NEW INTERVIEW with LesInRocks France: Robert Pattinson Talks LIFE, QUEEN OF THE DESERT, LOST CITY OF Z, Directing Aspirations and More
Robert Pattinson sat down with French Magazine Les InRocks to talk about working with Anton Corbjin on Life, Queen of the Desert, Lost City of Z filming, and the disastrous attempt of Idol's Eye with Olivier Assayas. Read more below, along with scans.
Translated thanks to robertpattinsonworldwide
Translated thanks to robertpattinsonworldwide
‘I often need to hear I am legitimate’
They’d end of the Twilight era, his independence desires in Hollywood, his directing desires, his French cinemas envies after the aborted project with Olivier Assayas and before his next film with Claire Denis: Robert Pattinson makes his career assessment.
May 2012: Robert Pattinson steps for the first time on the red stairs of the Cannes Festival, where he accompanied the presentation in official competition the movie COSMOSPOLIS by David Cronenberg. A decisive step in the star’s course, who was leading towards prestigious Indy movies and ended his teens idol image, marked by the unloved TWILIGHT franchise.
Three years later, the transformation seems almost complete: the media hysteria he was surrounded by seem to have calmed down a notch, he went from poster boy to hipster icon, as he follows his radical and sharpened filmography. With David Cronenberg (Maps to the Stars, in an Australian thriller (THE ROVER, by David Michôd), or even in a small part with Werner Herzog (QUEEN OF THE DESERT), he definitely left the mainstream productions and asserted himself as an XXL actor, new embodiment of Indy movies with fire powers without equal in his generation. At a time where his last movie, LIFE by Anton Corbijn, charming but revisiting story about the friendship between the photographer Dennis Stock and James Dean, Robert Pattinson accepted to meet with us to assert his career and talk about his futur. He is the portray of an actor still in transformation, confident in his choices but nevertheless eaten away by doubts, a free electron who want to fall everywhere the cinema still pulses, from France at Claire Denis’ side to the vibrating Safdie brothers’ New York City. A man of the future.
Inrocks: How did you get involved in the LIFE project?
Rob: Reading the script, I felt like this movie would not be the ordinary biopic, a simple life story where we would tell by the menu James Dean and Dennis Stock’s story. There was something more singular, more intimate in the movie angle. And the fact Anton Corbijn was a part of the project just convinced me. I met him in Los Angeles a few years ago and we instantly got on. I really think he is one of the most talented director of our time.
Inrocks: What does interest you in his cinema?
Rob: his style. There is something with him which is really pictorial and gracious coming from his work in photography. Go from one domain to another is not easy; you often see photographers who crash trying to direct their first movie. But not Anton. He, for his first film, just proved he was a grand director. I have seen CONTROL on big screen at the time and it hit me hard. I was really impressed, to the extent that I could have become a Joy Division fan. An obsessional one at that…
Inrocks: In LIFE, you play the photographer Dennis Stock. What did you know about his and his career?
Rob: not much, but I immediately had a good feeling about this character, something rang in me as soon as I read the script for the first time. I met his son, and then I documented myself about his career, I had access to intimate archives as well as photographs never published. What I was discovering made me passionate. Dennis stock was not a sympathetic guy in reality. He was secretive, opaque, always on his guards, he refused to show his feelings or any really and he could be very abrasive. (He thinks about it a few moments). It is quite exciting for an actor to play this type of ambiguous character, not instantly nice or even readable.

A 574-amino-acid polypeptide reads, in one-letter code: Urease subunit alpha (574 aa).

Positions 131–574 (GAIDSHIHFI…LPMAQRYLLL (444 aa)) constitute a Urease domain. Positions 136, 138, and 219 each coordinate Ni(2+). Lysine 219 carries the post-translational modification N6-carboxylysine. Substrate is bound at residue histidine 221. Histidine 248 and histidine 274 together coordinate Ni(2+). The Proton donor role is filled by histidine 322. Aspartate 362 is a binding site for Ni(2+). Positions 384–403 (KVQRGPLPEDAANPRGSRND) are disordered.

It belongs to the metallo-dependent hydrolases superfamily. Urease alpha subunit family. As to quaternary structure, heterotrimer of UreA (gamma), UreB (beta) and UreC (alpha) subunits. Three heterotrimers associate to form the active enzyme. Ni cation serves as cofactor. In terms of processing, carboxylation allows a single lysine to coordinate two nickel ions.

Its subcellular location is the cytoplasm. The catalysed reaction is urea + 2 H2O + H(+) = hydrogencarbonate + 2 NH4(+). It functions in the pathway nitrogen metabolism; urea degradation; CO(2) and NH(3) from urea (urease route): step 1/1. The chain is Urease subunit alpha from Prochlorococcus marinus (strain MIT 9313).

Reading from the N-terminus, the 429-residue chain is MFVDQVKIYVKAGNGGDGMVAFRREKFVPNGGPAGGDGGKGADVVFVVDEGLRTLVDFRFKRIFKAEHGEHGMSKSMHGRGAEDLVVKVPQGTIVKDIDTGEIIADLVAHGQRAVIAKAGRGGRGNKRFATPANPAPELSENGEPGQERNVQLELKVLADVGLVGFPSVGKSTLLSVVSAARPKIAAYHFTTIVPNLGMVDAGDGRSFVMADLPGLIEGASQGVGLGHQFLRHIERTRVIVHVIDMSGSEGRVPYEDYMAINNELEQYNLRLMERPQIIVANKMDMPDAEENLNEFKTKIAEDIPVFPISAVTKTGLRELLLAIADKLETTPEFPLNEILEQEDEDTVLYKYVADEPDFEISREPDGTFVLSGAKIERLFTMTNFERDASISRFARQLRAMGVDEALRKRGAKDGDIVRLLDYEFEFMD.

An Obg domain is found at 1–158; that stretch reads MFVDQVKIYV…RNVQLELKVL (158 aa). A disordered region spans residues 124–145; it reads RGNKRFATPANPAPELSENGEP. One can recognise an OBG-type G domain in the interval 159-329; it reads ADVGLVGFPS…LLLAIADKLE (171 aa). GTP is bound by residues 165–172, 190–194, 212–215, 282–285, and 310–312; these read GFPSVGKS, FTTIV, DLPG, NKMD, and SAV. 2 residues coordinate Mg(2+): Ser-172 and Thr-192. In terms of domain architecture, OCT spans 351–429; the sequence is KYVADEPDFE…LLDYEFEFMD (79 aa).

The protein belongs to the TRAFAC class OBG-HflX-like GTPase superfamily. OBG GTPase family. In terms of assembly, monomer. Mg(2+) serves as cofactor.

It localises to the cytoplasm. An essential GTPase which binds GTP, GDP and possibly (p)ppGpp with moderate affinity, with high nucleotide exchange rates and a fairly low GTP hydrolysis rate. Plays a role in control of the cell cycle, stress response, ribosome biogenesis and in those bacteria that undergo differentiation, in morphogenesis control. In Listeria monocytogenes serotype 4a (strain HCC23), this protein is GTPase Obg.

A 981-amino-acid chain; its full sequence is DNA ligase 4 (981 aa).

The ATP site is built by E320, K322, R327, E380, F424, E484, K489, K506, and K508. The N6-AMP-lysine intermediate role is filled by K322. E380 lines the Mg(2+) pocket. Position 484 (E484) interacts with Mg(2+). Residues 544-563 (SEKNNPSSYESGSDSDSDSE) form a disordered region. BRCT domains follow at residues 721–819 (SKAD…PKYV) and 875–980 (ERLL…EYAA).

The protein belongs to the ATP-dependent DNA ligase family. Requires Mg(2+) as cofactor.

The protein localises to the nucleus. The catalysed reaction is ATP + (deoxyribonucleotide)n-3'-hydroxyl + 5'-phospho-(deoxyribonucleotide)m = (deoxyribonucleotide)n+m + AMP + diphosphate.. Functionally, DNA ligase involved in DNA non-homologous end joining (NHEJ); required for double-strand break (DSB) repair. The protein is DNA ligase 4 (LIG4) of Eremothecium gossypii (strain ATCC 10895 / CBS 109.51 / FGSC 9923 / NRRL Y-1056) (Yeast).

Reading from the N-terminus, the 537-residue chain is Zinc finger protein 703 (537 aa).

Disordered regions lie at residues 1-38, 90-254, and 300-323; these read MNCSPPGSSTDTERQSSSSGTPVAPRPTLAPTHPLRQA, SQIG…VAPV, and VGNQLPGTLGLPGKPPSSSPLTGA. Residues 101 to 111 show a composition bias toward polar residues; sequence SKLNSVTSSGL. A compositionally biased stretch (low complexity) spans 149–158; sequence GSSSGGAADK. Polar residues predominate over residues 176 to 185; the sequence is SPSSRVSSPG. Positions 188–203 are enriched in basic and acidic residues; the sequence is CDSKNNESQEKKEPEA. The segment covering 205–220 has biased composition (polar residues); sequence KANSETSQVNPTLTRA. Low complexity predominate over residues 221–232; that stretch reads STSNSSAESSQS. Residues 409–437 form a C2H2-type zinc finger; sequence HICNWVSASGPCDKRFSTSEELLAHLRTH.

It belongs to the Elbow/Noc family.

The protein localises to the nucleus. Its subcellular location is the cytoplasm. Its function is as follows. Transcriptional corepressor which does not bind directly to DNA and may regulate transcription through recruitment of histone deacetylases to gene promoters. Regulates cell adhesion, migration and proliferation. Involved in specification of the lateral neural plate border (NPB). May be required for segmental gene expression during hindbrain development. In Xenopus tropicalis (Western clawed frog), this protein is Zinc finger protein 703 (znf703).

Inrocks: You play Dennis Stock at the beginning of his career, when he was still a young artist ‘groping’, looking for his style and own path. Is it a state you could have identified yourself to?
Rob: of course. Dennis has zero confidence in his skills: he knows he can become famous for his art, that an artist is there inside of him. But at the same time he just denigrates himself all the time, he is doubting himself. What he needs, it is an approval for his work, he he tries to get it from James Dean. As soon as they meet, Dennis is obsessed by the actor, not as a fan, but because he needs his approval. He wants someone to tell him he can be a photographer, that he has the right to express his art. I can understand this feeling. I sometimes need to hear I am not making mistakes, that I am legitimate. The tiniest comments about my work still astonish me and makes me preserve myself.
Inrocks: don’t you think your role in Cosmopolis was the approval you are talking about?
Rob: it was a turning point in my career, evidently. Even then, before I talk about it, it makes me shiver. I made pretty nice things since, but I never found back the sensations I had with COSMOPOLIS. It was the craziest scenario, the most powerful one I had in my hands. It was not just a simple job, you know, but a fricking revival: a new insight on myself. The movie freed me from some complexes I had, and made my image change in the business. Other prestigious directors called me, people I would have never imagined to work with.
Inrocks: I bet you are referring for example to Werner Herzog, who offered you a role in his last movie QUEEN OF THE DESERT (new in France). What memories do you keep of this filming?
Rob: first, I remember the strange audition, really bizarre, a long talk with Werner Herzog about everything but the role itself: his adventure stories, his setbacks with snakes and iguanas… I stayed only eight days on set, but it asserted my impressions he is a passionate guy and completely marginal, out of the frame. What I like about Werner Herzog or David Cronenberg, is that they have a warriors nature: they go on with their new movies like it was the biggest and the strongest of cinema history. (He laughs). They don’t only want to lead exciting or controversies projects. With them, nothing is trivialized. The act of making a film is full an adventure. It gives back faith to the movie by working with these people.
Inrocks: And then there is James Gray, the director you are going to work with for THE LOST CITY OF Z…
Rob: It is a period movie, which will tell the life of an explorer who went to look for a lost city in the Amazon. This movie deals with an obsession leading to madness. James is really good with that. TWO LOVERS, that I consider as one of the most beautiful film ever (in English in the interview), already was an obsession going wrong. I cannot wait to act for him, to see where he can lead me.